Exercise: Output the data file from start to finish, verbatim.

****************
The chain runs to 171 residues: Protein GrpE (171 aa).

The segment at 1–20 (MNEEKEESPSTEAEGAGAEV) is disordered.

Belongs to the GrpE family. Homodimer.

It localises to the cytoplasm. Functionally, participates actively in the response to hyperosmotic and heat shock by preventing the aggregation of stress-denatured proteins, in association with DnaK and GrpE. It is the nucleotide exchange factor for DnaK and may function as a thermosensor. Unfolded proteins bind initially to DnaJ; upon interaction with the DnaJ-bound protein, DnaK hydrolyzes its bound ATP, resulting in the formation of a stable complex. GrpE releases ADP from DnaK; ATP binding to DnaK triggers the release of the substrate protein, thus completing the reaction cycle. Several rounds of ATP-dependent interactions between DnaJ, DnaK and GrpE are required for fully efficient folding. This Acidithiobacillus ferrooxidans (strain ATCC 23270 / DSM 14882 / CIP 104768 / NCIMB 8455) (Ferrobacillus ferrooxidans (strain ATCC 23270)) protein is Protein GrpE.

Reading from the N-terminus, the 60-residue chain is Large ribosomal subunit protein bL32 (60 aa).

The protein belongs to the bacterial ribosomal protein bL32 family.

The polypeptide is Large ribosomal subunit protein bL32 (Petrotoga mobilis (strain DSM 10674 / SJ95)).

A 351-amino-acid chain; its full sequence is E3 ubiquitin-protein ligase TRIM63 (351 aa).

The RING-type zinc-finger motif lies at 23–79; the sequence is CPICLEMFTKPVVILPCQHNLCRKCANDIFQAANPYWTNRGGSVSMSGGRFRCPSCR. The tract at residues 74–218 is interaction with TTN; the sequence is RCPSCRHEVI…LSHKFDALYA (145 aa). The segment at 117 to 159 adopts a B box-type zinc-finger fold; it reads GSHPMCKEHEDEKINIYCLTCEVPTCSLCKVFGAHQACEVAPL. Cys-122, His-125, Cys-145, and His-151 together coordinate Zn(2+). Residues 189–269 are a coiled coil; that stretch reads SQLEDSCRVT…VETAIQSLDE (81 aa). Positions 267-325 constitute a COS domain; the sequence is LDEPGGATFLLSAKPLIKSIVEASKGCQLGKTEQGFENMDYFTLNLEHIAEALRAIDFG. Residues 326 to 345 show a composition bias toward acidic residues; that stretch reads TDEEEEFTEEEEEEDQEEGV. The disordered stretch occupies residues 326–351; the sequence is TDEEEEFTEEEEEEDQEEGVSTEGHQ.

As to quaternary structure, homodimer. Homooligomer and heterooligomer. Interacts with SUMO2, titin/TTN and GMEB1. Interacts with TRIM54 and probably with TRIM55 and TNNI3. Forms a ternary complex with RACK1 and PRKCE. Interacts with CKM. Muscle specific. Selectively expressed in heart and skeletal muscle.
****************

The chain runs to 171 residues: Protein GrpE (171 aa).

The segment at 1–20 (MNEEKEESPSTEAEGAGAEV) is disordered.

Belongs to the GrpE family. Homodimer.

It localises to the cytoplasm. Functionally, participates actively in the response to hyperosmotic and heat shock by preventing the aggregation of stress-denatured proteins, in association with DnaK and GrpE. It is the nucleotide exchange factor for DnaK and may function as a thermosensor. Unfolded proteins bind initially to DnaJ; upon interaction with the DnaJ-bound protein, DnaK hydrolyzes its bound ATP, resulting in the formation of a stable complex. GrpE releases ADP from DnaK; ATP binding to DnaK triggers the release of the substrate protein, thus completing the reaction cycle. Several rounds of ATP-dependent interactions between DnaJ, DnaK and GrpE are required for fully efficient folding. This Acidithiobacillus ferrooxidans (strain ATCC 23270 / DSM 14882 / CIP 104768 / NCIMB 8455) (Ferrobacillus ferrooxidans (strain ATCC 23270)) protein is Protein GrpE.

Reading from the N-terminus, the 60-residue chain is Large ribosomal subunit protein bL32 (60 aa).

The protein belongs to the bacterial ribosomal protein bL32 family.

The polypeptide is Large ribosomal subunit protein bL32 (Petrotoga mobilis (strain DSM 10674 / SJ95)).

A 351-amino-acid chain; its full sequence is E3 ubiquitin-protein ligase TRIM63 (351 aa).

The RING-type zinc-finger motif lies at 23–79; the sequence is CPICLEMFTKPVVILPCQHNLCRKCANDIFQAANPYWTNRGGSVSMSGGRFRCPSCR. The tract at residues 74–218 is interaction with TTN; the sequence is RCPSCRHEVI…LSHKFDALYA (145 aa). The segment at 117 to 159 adopts a B box-type zinc-finger fold; it reads GSHPMCKEHEDEKINIYCLTCEVPTCSLCKVFGAHQACEVAPL. Cys-122, His-125, Cys-145, and His-151 together coordinate Zn(2+). Residues 189–269 are a coiled coil; that stretch reads SQLEDSCRVT…VETAIQSLDE (81 aa). Positions 267-325 constitute a COS domain; the sequence is LDEPGGATFLLSAKPLIKSIVEASKGCQLGKTEQGFENMDYFTLNLEHIAEALRAIDFG. Residues 326 to 345 show a composition bias toward acidic residues; that stretch reads TDEEEEFTEEEEEEDQEEGV. The disordered stretch occupies residues 326–351; the sequence is TDEEEEFTEEEEEEDQEEGVSTEGHQ.

As to quaternary structure, homodimer. Homooligomer and heterooligomer. Interacts with SUMO2, titin/TTN and GMEB1. Interacts with TRIM54 and probably with TRIM55 and TNNI3. Forms a ternary complex with RACK1 and PRKCE. Interacts with CKM. Muscle specific. Selectively expressed in heart and skeletal muscle.